Shifting islands again, we had lunch plans down south in Taipa Village’s excellent Portuguese eatery, A Petisqueira.
Getting out of the five star hotels and returning to a more local place, a la Litoral, was a brilliant decision.
In fact, Litoral and A Petisqueria might be the two best Portuguese/Macanese restaurants in town, and Mu Yi and I were very fortunate to have tried both of them on the same trip.
Order the garlic prawns once, twice, and then order them again, because you won’t be able to get enough. They were the best things we ate all three days on the trip.
Both of the soups were very tasty, while the octopus salad had just the right mix of zip and tang.
The main course lamb chops were done to perfection with the only downside being the codfish.
I found it much too oily for my liking, but I think that’s the way it’s done everywhere, so I won’t dock them for it.
A much better choice is to go for their excellent Seafood Paella instead, while the Sardines are another good starter that I always order.
I walked out of the restaurant 90 minutes later feeling like a beached whale who couldn’t move, a little reminiscent of my dinner experience at Rossio on the first night. And for only having paid $767.80 for two (including wine!), I felt we got our money’s worth and more. (Update: In 2020 it’d be closer to $900 or $1000).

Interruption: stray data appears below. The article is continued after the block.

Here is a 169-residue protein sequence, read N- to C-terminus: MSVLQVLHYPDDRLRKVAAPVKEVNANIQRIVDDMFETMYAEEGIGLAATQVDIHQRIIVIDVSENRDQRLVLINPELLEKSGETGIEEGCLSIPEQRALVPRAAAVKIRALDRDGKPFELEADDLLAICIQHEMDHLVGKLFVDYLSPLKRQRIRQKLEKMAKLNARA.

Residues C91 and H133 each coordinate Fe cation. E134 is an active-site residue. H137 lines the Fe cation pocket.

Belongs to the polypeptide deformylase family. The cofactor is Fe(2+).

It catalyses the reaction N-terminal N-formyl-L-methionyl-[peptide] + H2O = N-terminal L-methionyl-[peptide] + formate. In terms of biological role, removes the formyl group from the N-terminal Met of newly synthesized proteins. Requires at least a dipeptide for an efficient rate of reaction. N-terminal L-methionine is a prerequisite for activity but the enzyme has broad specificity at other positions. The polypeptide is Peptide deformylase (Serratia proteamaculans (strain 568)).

Our plan for the afternoon was to check out the two museums in Taipa Village, then cab it over to the Minority Sculpture exhibition on top of Taipa Grande Park.
We began with the Taipa Houses Museum, which is set inside three restored green homes beside Our Lady Of Carmel Church.
The first home is probably the most interesting as it’s a replica of a typical Taipa house, complete with living room, kitchen, bedroom and bathroom furnishings.
The second home is smaller, spanning only one floor, and mainly describes local culture. The third and final home takes the narrative back to Portugal, shedding light on some of their clothes, festivals, and traditions.
Costing only $5, the Taipa Houses Museum is worth checking out if you’re in the area. (Update: It’s now free.) For that price, it would have to be pretty terrible not to, which is precisely what the next museum managed to be. On Taipa Village’s main road beside Tin Hau Temple is the Museum of Taipa and Coloane History.
Also costing $5 this museum was the absolute low light of the trip. I don’t remember seeing a thing of interest inside, other than some old school firecracker wrappings that I looked at for about two seconds.
Do yourselves a favour and ignore it completely, even though the museum is now free everyday too.